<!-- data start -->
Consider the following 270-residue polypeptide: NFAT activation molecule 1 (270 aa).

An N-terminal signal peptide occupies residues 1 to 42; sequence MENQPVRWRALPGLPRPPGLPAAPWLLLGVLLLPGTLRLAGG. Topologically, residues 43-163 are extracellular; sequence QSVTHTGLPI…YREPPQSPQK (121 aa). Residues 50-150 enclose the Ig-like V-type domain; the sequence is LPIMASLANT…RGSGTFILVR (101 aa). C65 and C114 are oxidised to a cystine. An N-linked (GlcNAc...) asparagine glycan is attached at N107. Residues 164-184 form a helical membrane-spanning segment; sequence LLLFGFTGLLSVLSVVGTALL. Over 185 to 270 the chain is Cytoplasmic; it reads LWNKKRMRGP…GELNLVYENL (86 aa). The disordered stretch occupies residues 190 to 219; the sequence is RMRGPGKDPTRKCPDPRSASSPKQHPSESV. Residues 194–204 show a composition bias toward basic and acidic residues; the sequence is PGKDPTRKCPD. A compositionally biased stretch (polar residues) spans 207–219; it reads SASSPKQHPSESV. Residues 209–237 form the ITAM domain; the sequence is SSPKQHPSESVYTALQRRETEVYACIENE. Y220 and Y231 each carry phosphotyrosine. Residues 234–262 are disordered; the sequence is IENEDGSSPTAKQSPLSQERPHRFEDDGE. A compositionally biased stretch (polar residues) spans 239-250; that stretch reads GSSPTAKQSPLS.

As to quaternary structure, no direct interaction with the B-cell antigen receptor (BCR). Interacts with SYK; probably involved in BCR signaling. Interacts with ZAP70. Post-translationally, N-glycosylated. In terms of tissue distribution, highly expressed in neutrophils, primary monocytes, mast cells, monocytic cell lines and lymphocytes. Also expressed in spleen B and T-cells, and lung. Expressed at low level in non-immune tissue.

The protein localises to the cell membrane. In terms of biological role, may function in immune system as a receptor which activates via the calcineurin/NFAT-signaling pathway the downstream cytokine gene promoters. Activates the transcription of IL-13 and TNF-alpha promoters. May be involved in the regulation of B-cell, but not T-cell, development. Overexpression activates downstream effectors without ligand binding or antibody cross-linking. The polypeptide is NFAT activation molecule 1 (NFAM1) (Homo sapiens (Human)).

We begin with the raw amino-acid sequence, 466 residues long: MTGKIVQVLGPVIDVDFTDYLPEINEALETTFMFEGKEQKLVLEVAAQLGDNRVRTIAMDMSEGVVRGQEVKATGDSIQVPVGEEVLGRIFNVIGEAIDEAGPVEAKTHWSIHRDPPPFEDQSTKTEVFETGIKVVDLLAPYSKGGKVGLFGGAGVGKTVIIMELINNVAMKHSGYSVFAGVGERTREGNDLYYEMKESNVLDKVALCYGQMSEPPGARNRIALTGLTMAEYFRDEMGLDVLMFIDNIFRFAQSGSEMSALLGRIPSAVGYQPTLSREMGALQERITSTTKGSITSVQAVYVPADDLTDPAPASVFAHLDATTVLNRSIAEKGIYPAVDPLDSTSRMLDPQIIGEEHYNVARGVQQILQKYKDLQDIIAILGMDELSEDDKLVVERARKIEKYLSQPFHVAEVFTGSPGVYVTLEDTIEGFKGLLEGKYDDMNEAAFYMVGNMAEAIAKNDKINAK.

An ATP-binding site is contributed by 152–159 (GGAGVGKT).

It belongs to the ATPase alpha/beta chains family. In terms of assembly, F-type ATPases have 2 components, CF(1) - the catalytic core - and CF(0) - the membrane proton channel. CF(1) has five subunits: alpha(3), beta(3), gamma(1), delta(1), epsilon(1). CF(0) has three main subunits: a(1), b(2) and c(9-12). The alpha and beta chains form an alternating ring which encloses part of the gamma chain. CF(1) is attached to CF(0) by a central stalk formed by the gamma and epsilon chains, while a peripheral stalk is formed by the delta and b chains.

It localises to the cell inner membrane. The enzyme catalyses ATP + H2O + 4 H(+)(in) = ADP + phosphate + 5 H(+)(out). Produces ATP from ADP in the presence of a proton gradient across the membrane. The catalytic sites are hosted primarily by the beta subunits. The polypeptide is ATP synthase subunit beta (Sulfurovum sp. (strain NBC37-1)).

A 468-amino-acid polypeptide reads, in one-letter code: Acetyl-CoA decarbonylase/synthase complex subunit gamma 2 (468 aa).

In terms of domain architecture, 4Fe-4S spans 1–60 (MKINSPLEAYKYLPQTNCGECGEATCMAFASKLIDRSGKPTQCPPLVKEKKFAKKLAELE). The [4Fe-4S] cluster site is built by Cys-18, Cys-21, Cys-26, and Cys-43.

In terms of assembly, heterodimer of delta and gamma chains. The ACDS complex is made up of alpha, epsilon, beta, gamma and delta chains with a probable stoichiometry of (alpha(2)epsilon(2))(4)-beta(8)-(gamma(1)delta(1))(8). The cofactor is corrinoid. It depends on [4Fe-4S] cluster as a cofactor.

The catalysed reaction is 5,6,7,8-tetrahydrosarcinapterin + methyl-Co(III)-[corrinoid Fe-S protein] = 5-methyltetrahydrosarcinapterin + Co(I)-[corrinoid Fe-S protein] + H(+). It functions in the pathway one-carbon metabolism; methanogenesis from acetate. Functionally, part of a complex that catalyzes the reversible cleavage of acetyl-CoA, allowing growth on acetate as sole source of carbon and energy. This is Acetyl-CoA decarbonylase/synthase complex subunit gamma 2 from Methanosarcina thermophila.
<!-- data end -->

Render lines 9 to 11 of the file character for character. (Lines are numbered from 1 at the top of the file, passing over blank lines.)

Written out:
A 468-amino-acid polypeptide reads, in one-letter code: Acetyl-CoA decarbonylase/synthase complex subunit gamma 2 (468 aa).

In terms of domain architecture, 4Fe-4S spans 1–60 (MKINSPLEAYKYLPQTNCGECGEATCMAFASKLIDRSGKPTQCPPLVKEKKFAKKLAELE). The [4Fe-4S] cluster site is built by Cys-18, Cys-21, Cys-26, and Cys-43.

In terms of assembly, heterodimer of delta and gamma chains. The ACDS complex is made up of alpha, epsilon, beta, gamma and delta chains with a probable stoichiometry of (alpha(2)epsilon(2))(4)-beta(8)-(gamma(1)delta(1))(8). The cofactor is corrinoid. It depends on [4Fe-4S] cluster as a cofactor.